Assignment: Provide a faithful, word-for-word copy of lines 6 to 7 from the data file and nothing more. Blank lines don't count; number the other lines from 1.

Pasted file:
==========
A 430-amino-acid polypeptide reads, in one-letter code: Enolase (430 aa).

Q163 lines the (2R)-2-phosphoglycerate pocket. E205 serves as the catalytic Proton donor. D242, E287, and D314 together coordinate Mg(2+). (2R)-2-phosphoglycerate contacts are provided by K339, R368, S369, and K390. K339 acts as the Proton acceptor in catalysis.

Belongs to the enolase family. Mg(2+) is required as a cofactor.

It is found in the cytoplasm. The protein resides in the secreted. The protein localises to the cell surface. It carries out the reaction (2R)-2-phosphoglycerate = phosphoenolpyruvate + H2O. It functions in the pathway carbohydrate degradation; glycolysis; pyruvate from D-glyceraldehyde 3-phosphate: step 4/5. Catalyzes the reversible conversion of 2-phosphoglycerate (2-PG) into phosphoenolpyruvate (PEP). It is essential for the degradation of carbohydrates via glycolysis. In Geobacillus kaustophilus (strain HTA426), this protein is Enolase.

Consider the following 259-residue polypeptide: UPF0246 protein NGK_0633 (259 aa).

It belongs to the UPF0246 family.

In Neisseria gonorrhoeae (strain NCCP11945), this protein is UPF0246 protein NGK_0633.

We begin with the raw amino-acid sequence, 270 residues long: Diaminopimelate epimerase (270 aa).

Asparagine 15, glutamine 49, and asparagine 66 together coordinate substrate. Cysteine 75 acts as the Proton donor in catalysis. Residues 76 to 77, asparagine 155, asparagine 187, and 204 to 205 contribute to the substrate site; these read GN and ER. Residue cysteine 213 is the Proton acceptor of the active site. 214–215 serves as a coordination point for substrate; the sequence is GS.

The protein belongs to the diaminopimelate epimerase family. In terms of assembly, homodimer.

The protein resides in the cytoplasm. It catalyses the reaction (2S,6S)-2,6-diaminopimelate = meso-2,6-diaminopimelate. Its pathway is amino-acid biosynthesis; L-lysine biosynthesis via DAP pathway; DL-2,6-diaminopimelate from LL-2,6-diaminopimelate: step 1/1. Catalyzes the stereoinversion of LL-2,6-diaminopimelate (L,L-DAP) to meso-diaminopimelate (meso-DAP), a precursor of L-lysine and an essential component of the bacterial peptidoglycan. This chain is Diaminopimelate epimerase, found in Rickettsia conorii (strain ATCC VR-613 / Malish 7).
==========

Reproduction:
It belongs to the UPF0246 family.

In Neisseria gonorrhoeae (strain NCCP11945), this protein is UPF0246 protein NGK_0633.